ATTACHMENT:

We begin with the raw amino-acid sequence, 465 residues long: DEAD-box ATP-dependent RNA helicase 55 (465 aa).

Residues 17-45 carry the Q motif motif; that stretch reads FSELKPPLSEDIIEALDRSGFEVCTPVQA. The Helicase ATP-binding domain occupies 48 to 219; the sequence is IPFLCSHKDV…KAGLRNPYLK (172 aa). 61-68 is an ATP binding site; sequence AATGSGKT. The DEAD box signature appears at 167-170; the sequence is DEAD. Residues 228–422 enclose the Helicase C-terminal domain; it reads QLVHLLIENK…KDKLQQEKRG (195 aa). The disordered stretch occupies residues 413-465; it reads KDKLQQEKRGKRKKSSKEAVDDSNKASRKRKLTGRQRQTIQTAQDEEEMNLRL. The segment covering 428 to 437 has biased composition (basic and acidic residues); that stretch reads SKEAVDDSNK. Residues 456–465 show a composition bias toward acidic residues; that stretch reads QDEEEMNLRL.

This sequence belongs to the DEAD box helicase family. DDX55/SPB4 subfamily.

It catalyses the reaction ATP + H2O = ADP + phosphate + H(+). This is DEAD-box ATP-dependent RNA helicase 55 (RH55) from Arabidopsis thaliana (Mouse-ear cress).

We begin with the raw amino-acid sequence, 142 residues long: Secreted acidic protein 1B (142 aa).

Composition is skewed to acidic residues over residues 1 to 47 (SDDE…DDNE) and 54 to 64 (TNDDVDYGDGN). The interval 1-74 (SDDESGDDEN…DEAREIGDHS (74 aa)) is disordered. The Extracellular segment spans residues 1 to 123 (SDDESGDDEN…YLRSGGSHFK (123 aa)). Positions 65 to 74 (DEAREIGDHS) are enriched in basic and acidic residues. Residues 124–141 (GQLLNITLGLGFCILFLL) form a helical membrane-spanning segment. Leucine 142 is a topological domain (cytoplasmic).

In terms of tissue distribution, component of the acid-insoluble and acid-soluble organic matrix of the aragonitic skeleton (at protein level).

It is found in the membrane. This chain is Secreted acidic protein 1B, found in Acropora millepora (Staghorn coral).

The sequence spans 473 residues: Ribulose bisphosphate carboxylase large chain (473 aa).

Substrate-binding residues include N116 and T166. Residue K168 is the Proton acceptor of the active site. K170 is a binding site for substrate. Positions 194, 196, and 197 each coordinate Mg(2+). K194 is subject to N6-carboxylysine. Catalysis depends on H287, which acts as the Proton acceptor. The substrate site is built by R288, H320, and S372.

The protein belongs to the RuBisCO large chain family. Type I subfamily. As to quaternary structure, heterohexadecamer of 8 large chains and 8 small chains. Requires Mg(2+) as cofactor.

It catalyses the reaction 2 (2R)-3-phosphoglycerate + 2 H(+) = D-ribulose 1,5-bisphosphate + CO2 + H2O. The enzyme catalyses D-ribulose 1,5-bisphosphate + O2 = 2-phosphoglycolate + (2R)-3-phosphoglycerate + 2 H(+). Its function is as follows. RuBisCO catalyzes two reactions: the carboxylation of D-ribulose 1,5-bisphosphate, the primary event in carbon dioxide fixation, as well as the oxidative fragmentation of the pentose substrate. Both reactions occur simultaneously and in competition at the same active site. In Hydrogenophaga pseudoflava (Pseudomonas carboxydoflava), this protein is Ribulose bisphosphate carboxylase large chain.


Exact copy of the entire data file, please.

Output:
We begin with the raw amino-acid sequence, 465 residues long: DEAD-box ATP-dependent RNA helicase 55 (465 aa).

Residues 17-45 carry the Q motif motif; that stretch reads FSELKPPLSEDIIEALDRSGFEVCTPVQA. The Helicase ATP-binding domain occupies 48 to 219; the sequence is IPFLCSHKDV…KAGLRNPYLK (172 aa). 61-68 is an ATP binding site; sequence AATGSGKT. The DEAD box signature appears at 167-170; the sequence is DEAD. Residues 228–422 enclose the Helicase C-terminal domain; it reads QLVHLLIENK…KDKLQQEKRG (195 aa). The disordered stretch occupies residues 413-465; it reads KDKLQQEKRGKRKKSSKEAVDDSNKASRKRKLTGRQRQTIQTAQDEEEMNLRL. The segment covering 428 to 437 has biased composition (basic and acidic residues); that stretch reads SKEAVDDSNK. Residues 456–465 show a composition bias toward acidic residues; that stretch reads QDEEEMNLRL.

This sequence belongs to the DEAD box helicase family. DDX55/SPB4 subfamily.

It catalyses the reaction ATP + H2O = ADP + phosphate + H(+). This is DEAD-box ATP-dependent RNA helicase 55 (RH55) from Arabidopsis thaliana (Mouse-ear cress).

We begin with the raw amino-acid sequence, 142 residues long: Secreted acidic protein 1B (142 aa).

Composition is skewed to acidic residues over residues 1 to 47 (SDDE…DDNE) and 54 to 64 (TNDDVDYGDGN). The interval 1-74 (SDDESGDDEN…DEAREIGDHS (74 aa)) is disordered. The Extracellular segment spans residues 1 to 123 (SDDESGDDEN…YLRSGGSHFK (123 aa)). Positions 65 to 74 (DEAREIGDHS) are enriched in basic and acidic residues. Residues 124–141 (GQLLNITLGLGFCILFLL) form a helical membrane-spanning segment. Leucine 142 is a topological domain (cytoplasmic).

In terms of tissue distribution, component of the acid-insoluble and acid-soluble organic matrix of the aragonitic skeleton (at protein level).

It is found in the membrane. This chain is Secreted acidic protein 1B, found in Acropora millepora (Staghorn coral).

The sequence spans 473 residues: Ribulose bisphosphate carboxylase large chain (473 aa).

Substrate-binding residues include N116 and T166. Residue K168 is the Proton acceptor of the active site. K170 is a binding site for substrate. Positions 194, 196, and 197 each coordinate Mg(2+). K194 is subject to N6-carboxylysine. Catalysis depends on H287, which acts as the Proton acceptor. The substrate site is built by R288, H320, and S372.

The protein belongs to the RuBisCO large chain family. Type I subfamily. As to quaternary structure, heterohexadecamer of 8 large chains and 8 small chains. Requires Mg(2+) as cofactor.

It catalyses the reaction 2 (2R)-3-phosphoglycerate + 2 H(+) = D-ribulose 1,5-bisphosphate + CO2 + H2O. The enzyme catalyses D-ribulose 1,5-bisphosphate + O2 = 2-phosphoglycolate + (2R)-3-phosphoglycerate + 2 H(+). Its function is as follows. RuBisCO catalyzes two reactions: the carboxylation of D-ribulose 1,5-bisphosphate, the primary event in carbon dioxide fixation, as well as the oxidative fragmentation of the pentose substrate. Both reactions occur simultaneously and in competition at the same active site. In Hydrogenophaga pseudoflava (Pseudomonas carboxydoflava), this protein is Ribulose bisphosphate carboxylase large chain.